Gangs, Gaza and the Gospel

I am weary with my moaning;     every night I flood my bed with tears;     I drench my couch with my weeping.

My eyes waste away because of grief;  they grow weak because of all my foes.                                                                                    Psalm 6: 6 & 7

What other response can one have in these days of suffering?  I listen to the news and think of our brothers and sister’s in our companion synods in Palestine and Honduras.

Today, in Gaza a short-lived cease-fire ended, with death and destruction.  I was just in Israel and the West Bank in November eating lunch with Munther and Mona.  I worshipped with Palestinian Christians in our Lutheran congregations, walked the streets of Jerusalem and witnessed the pain, hypocrisy and injustice of a people longing for peace.

Yesterday, as a nation we deported 50 women and children back to Honduras.  The humanitarian crisis on our southern border grows everyday, as children flee the gang violence that is consuming Central America.  It is a violence rooted in drugs and profit.  In 2012, I slept in a humble cabin in the mountains in Honduras near the Nicaraguan border, worshipped with Dagoberto and worked alongside our sisters and brothers to build a church where the Good News of the Prince of Peace is being proclaimed today. 

The New England Synod has a deep relationship with these two parts of the world.  We are in companion relationship with the Lutheran Church in the Holy Land (ELCJHL) and in Honduras with both Lutherans and Episcopalians.  As we watch, read and hear the news about two difficult and complex issues in our society – Immigration and the Middle East, I wonder what can we do?

These issues are riddled with complexities that are not simply distant, but quite connected to our own lives.  The dynamics of the Middle East involve how we invest our money in foreign and domestic companies, how we buy our food in the grocery store, as well as our attitudes toward those who are a part of the Jewish and Islamic faith traditions.  The issues of immigration are tied to our US drug use culture, our desire for products and services to remain inexpensive and our misunderstanding of people whose racial make up may be different than our own.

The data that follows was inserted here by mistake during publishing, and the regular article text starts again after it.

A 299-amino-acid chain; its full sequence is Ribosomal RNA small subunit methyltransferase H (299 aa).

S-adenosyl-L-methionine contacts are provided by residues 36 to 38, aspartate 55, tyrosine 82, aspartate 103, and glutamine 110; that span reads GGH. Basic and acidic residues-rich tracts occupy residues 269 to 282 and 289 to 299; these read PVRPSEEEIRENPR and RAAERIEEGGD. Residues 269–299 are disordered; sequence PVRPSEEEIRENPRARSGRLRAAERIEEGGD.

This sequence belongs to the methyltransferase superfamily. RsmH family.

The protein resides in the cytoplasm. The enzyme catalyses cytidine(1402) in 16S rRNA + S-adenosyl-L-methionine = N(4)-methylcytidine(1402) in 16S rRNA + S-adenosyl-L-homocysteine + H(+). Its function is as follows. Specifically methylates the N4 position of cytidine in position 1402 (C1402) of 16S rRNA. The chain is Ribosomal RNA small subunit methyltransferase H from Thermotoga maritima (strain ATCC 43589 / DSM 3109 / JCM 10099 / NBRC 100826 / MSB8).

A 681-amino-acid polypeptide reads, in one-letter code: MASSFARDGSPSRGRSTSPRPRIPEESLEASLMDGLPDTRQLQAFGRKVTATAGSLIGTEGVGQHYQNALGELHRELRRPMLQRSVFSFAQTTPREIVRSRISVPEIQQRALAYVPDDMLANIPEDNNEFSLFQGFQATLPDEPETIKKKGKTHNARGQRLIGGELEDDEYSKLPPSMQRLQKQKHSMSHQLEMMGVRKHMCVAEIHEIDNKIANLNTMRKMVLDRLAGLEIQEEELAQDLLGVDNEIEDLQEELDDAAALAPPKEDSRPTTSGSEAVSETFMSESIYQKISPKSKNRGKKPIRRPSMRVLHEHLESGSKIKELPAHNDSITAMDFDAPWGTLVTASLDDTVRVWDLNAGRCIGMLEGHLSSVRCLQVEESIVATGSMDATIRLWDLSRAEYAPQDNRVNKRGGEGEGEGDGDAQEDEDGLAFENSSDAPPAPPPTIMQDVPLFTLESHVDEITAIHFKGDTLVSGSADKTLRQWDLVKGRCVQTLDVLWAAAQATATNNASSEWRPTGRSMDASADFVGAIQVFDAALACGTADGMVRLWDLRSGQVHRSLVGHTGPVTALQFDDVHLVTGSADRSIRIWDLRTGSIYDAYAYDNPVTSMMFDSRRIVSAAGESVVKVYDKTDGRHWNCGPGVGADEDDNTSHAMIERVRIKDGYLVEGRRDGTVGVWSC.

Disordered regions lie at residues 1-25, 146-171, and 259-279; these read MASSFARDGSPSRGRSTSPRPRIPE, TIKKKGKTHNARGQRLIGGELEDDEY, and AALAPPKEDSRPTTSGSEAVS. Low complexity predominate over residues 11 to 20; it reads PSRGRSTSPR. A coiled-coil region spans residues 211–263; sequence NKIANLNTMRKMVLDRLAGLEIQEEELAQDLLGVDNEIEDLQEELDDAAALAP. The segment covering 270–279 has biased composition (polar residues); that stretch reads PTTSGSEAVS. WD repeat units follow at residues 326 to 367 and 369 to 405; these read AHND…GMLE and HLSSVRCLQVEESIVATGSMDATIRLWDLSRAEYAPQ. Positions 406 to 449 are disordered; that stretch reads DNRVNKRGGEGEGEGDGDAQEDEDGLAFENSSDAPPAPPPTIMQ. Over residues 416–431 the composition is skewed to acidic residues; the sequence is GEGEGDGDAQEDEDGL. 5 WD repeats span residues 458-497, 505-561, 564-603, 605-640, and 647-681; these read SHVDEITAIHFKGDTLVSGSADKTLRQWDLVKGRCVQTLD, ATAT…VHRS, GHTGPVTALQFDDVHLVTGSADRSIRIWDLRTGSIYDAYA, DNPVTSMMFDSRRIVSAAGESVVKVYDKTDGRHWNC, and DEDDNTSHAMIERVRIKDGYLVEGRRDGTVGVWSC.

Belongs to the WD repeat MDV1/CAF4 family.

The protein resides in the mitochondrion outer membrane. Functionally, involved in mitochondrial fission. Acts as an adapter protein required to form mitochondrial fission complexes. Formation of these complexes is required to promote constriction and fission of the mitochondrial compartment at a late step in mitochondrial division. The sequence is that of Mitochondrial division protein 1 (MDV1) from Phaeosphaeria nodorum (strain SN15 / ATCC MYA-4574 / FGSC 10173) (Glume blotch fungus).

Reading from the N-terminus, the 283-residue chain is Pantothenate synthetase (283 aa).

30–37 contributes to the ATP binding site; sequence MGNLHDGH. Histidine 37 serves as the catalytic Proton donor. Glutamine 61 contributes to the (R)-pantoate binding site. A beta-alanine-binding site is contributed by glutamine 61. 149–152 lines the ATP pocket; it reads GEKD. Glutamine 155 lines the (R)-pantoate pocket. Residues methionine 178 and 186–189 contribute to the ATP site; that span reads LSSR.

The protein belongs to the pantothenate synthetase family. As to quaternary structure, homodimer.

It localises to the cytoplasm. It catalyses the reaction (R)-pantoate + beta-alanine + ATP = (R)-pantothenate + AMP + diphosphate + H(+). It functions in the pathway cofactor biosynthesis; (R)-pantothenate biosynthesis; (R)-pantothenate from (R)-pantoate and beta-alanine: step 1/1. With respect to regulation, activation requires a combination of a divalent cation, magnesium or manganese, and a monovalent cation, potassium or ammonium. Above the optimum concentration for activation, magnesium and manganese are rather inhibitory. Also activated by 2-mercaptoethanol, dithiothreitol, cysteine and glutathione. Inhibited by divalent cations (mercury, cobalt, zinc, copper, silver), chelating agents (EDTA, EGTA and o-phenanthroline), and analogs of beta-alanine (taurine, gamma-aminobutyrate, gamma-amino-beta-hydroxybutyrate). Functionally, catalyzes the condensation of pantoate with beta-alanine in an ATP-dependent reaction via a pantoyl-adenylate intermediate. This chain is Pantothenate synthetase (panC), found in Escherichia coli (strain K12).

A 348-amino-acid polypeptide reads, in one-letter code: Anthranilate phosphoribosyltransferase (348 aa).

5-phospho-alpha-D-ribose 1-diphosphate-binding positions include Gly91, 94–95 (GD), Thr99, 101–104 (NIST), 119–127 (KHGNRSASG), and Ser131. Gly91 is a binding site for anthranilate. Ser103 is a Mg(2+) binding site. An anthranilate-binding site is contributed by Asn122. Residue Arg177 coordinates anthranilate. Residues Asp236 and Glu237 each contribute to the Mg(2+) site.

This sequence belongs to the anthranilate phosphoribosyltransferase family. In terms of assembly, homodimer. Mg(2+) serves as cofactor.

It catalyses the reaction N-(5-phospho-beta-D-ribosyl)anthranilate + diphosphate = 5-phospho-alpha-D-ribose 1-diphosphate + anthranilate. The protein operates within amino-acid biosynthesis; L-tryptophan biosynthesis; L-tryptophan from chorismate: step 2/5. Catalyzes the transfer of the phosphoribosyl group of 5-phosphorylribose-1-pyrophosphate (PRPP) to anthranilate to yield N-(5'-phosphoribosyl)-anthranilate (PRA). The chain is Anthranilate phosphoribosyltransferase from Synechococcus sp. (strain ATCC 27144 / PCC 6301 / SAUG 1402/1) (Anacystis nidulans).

The complexity of these parts of the world come home in our congregations when we have debates over how to invest our endowment funds, minister to the parents of drug addicted children and enjoy our hotel rooms being cleaned for us on Cape Cod.  The world is not far away, it is here.

What can we do?

-       I invite your congregation to include in your Sunday prayers and petitions, our brothers and sisters in Israel, Palestine and Honduras.  Pray for an end to violence, pray for a fair treatment of all people, pray for understanding, and pray for the reign of God.

-       Educate yourselves on both of these matters by seeking out thoughtful perspectives that deepen your God given compassion.  Avoid the extremes in the media who seek to establish a preconceived agenda.

-       Consider including information in your congregation bulletin or newsletter.  Below are some links to resources.

-       Consider joining me in making a financial contribution to support the Augusta Victoria Hospital in West Jerusalem and the Lutheran Disaster Relief for Unaccompanied Children.

-       Realize that in a global society such as ours, everything is connected to everything.  How we live our lives here in the US impacts the children walking in the streets all over the world.

Let the God whose compassion runs so deep for us, that the tears of an ancient Psalm resulted in the action of the extraordinarily generous gift of Jesus.

About the crisis at the Border

About the crisis in Palestine & Israel


Sincerely in Christ,

Bishop James Hazelwood